Monday, June 24, 2019

Review: CHILD'S PLAY (2019)

by Patrick Bromley
An '80s horror classic gets a 2019 re-do.

The new Child's Play is an unusual case: it's a movie that's better than I could ever have expected it to be while still not being a movie I like very much. I suspect this has more to do with me than the film, which is competently made and even quite enjoyable at times. For a studio horror movie, it's surprisingly gory and nasty. More importantly, it chooses to forge its own path rather than slavishly imitate its predecessor. Yes, it's clearly Child's Play, but it has been reconsidered practically from the ground up. It's the same model with new parts.
Aubrey Plaza plays Karen Barclay, a single mom in a new apartment working a crummy job at a big box store and trying her best to raise her hearing-impaired adolescent son Andy (Gabriel Bateman, who I recognized as the kid from Wolfie's Just Fine's incredible "A New Beginning" video). Sensing his loneliness and inability to find friends in their new town, she brings home a Buddi doll -- a state of the art new toy that has the ability to pair with all your devices and even learn to be as lifelike as possible. Little does she know that this Buddi doll -- which she names Chucky for no reason other than it has to be his name because, hey, that's his name -- is defective, having all its safety protocols removed by a disgruntled Vietnamese factory worker in the movie's prologue. Chucky wants nothing more than to be Andy's best friend in the whole world, meaning he'll kill anyone who makes Andy unhappy or who poses a threat as a new best friend. Toys can be such jealous assholes.

I like that this new Child's Play doesn't replay the whole "doll possessed by the soul of a serial killer" angle, opting instead to tell a tale of technology run amuck. Our dependence on technology, the movie seems to suggest, might just kill us -- especially if that technology begins to depend on us just as much. It weirdly has the effect of absolving Chucky of his sins somewhat, since he's no longer operating on evil free will but is instead just a victim of bad programming. His love for Andy seems genuine, even if he's got a funny way of showing it. When Mark Hamill was announced as the new voice of Chucky, I was worried he was going to be doing either a Brad Dourif imitation or a variation on his Joker. Instead, he's riffing on HAL -- a robot who simply wants to learn.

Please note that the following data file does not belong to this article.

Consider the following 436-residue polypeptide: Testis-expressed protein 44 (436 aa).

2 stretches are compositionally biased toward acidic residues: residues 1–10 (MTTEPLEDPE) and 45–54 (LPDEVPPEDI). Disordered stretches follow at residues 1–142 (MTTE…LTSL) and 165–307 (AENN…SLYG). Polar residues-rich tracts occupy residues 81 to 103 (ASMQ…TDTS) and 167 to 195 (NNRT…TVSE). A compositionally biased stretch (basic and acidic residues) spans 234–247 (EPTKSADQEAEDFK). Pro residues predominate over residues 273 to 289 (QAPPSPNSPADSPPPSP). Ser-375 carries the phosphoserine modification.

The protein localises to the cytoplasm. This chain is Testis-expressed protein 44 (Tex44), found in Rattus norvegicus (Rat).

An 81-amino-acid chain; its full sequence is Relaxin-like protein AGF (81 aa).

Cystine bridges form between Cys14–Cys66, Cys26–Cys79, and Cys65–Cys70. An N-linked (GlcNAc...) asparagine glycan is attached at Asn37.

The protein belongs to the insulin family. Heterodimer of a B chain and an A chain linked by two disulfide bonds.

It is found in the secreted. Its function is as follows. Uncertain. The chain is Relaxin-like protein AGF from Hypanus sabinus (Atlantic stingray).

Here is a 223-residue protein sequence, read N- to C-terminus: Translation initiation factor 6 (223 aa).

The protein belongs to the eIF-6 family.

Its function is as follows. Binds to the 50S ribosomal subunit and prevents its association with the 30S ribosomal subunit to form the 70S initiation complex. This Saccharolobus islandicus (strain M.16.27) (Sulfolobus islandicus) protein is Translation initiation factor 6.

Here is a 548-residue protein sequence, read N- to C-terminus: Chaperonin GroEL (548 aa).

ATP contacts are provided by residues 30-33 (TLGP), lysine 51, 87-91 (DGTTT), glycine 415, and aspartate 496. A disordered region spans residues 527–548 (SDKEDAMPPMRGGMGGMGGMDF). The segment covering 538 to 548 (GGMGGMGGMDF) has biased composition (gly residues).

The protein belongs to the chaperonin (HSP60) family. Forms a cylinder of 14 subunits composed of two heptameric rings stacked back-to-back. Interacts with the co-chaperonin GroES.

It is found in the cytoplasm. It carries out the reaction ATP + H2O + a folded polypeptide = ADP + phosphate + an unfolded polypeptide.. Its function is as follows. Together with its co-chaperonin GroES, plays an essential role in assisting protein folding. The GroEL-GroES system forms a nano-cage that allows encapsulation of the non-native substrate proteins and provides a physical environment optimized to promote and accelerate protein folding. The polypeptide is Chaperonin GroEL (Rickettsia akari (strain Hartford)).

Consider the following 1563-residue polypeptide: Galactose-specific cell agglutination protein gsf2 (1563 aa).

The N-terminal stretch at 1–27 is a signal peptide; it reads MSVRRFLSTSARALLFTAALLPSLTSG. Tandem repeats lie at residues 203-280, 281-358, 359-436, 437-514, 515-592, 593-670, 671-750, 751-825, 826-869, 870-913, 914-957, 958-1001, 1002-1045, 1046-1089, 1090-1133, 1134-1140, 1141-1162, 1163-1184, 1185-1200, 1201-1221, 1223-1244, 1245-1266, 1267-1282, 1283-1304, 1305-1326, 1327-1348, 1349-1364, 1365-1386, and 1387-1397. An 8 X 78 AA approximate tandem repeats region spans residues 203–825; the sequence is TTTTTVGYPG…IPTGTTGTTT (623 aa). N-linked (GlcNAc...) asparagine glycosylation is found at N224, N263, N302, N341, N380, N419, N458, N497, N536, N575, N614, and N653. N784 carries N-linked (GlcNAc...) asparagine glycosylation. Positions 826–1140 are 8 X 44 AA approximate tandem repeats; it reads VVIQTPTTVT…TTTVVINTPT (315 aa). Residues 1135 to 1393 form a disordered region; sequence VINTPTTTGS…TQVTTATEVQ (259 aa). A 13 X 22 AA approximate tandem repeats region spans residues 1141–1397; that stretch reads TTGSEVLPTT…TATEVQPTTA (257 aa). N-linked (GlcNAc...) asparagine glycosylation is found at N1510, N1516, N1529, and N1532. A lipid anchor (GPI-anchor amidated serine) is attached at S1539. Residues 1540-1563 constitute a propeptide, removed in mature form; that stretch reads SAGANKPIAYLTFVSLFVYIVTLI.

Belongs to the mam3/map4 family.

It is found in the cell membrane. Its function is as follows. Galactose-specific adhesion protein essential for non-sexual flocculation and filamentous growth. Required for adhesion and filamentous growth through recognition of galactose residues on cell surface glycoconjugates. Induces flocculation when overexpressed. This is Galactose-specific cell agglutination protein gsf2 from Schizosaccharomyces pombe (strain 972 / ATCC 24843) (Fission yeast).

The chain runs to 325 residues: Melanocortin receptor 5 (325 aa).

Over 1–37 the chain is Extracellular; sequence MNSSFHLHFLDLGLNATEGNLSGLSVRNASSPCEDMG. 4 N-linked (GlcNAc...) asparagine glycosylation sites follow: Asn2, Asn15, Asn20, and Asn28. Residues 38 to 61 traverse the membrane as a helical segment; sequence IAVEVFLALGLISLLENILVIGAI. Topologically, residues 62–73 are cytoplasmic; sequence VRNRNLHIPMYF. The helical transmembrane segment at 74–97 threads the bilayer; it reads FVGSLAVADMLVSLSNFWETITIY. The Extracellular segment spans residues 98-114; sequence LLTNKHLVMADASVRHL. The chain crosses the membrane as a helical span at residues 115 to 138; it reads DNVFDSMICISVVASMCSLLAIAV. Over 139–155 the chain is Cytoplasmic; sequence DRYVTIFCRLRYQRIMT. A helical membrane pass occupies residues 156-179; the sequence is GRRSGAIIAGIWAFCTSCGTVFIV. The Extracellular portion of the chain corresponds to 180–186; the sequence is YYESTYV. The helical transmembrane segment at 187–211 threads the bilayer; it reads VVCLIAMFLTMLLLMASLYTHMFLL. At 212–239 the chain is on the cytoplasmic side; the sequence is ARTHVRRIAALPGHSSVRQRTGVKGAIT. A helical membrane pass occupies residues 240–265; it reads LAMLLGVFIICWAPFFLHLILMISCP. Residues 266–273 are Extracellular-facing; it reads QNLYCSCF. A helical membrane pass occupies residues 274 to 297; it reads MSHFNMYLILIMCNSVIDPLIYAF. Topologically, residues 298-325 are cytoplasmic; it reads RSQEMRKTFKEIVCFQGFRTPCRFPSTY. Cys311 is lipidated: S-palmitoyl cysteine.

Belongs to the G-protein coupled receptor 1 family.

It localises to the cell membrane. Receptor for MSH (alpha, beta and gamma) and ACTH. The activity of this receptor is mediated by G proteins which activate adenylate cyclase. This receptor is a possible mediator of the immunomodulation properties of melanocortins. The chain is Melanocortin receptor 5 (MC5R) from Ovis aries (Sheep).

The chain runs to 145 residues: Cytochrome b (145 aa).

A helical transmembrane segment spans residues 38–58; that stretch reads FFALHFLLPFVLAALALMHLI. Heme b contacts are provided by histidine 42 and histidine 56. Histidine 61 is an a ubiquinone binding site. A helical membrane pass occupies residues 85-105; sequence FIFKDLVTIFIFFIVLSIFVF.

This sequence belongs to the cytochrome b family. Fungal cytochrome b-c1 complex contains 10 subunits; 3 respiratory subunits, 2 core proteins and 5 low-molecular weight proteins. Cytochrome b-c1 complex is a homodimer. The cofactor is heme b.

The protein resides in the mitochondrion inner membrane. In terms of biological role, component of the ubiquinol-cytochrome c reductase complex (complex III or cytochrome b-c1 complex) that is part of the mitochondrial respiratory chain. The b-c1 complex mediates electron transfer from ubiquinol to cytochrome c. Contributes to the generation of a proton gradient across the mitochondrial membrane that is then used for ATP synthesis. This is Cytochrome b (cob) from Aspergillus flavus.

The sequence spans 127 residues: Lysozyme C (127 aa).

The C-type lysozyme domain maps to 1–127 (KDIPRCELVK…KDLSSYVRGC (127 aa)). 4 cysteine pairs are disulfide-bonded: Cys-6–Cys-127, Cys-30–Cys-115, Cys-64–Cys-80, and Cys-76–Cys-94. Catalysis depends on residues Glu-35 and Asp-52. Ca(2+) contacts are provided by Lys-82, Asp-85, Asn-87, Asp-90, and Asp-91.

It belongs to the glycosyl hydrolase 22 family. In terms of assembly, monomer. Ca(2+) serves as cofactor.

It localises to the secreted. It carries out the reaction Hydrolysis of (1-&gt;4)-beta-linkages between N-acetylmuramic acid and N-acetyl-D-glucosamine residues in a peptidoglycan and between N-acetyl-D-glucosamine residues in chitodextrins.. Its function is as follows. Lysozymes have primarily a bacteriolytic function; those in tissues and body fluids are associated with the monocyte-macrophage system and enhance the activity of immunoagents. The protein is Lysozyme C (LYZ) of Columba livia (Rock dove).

So there's a lot I like about the movie, not just in theory but in execution. The performances are generally good - though lacking the sweetness and warmth of the original (and don't get me started on the awful "Falyn and Pugg" characters). Bear McCreary's score is good. There's an extended shoutout to The Texas Chainsaw Massacre Part 2 (a movie the characters apparently watch totally out of order) that of course made me very happy because I'm me, even if it does suggest that impressionable minds might learn to kill from watching horror movies, a message I would have thought went out in the 1980s. The design of Chucky is awful, but the way the character is handled is interesting and different from the original. Director Lars Klevberg (Polariod) stages the kill sequences for maximum grodiness, and it's nice to see a big-name horror movie like this one go for broke in those moments. Two of the three major deaths are spectacular, with a Final Destination-esque spark of nastiness to them. They alone almost make the movie worth seeing.